Founder of Susan G. Komen for the Cure given a warm welcome

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    The founder and CEO of Susan G. Komen for the Cure, Nancy Brinker, showed the personal connection she shares with others in the fight against breast cancer as she signed copies of her new book “Promise Me” at the university bookstore Wednesday.

    Brinker received gifts from Fort Worth Mayor Mike Moncrief and musician and alumnus Tim Halperin and took part in the Frogs for the Cure tradition of planting a pink flag in front of Sadler Hall. Brinker said she began Komen for the Cure to keep a promise she made to her sister Susan G. Komen, the organization’s namesake.

    According to its website, Susan G. Komen for the Cure is the world’s largest network of breast cancer survivors and activists dedicated to fighting the disease.

    Students, faculty, staff and other members of the university community met Brinker and received personalized signatures on Brinker’s book as well as hats and T-shirts. Brinker said her book is a personal memoir to tell her sister’s story and to show the progress of the fight against breast cancer.

    Brinker said she loved the book tour because it let her get in touch with other people involved in the breast cancer effort.

    “People give each other hope,” Brinker said. “And if I can do nothing more than give people hope, that’s good enough for me.”

    The university was a unique destination for Brinker because it was the first time she visited a college campus for a book signing. However, she said that when she received the invitation to come to campus, she felt thrilled to accept.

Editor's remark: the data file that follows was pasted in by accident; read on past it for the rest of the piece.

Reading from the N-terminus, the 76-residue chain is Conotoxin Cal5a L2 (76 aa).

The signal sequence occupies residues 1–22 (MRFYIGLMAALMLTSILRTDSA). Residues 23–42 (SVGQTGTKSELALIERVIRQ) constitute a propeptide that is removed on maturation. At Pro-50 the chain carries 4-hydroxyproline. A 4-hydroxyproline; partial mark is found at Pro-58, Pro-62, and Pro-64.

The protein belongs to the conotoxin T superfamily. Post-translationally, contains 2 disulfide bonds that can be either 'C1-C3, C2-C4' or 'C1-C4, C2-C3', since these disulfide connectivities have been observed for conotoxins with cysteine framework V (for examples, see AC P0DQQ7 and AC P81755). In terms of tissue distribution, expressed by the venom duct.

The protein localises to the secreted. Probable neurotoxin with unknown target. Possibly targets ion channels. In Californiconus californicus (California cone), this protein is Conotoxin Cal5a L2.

Her appearance began with cheers from a crowd lined up with banners in front of the bookstore. Members of the university community, students, faculty, staff, cheerleaders, local firemen, the mayor and Frogs for the Cure chairwoman Ann Louden all greeted Brinker when she arrived.

    Once inside, Brinker watched a music video that will be shown at halftime of the Frogs for the Cure football game Saturday. The video included 40 groups and organizations from around campus and was set to music written by Halperin.

    After viewing the video, Moncrief gave Brinker a key to the city of Fort Worth as a sign of appreciation and respect.

    Halperin also presented Brinker with a framed single of his song “We Fight Back” and a dozen pink roses. Halperin donated his portion of the song’s proceeds from iTunes to Susan G. Komen for the Cure.

    Ellen Broom, a university lecturer in psychology, said Brinker’s visit meant a lot to her personally because she also survived breast cancer. When she got her books signed, she talked with Brinker about her own personal experience.

    “I told [Brinker] when I was speaking with her that I have two small children and they were six and eight when I was diagnosed,” Broom said. “And I feel like her work is why I’m here.”

    Broom said she would be attending Saturday’s game against Brigham Young University. She said she was looking forward to seeing the music video at halftime and the crowd’s reaction.

    “Whether breast cancer is your cause or not, the impact that one woman has had on the world is amazing when you think about it,” Broom said.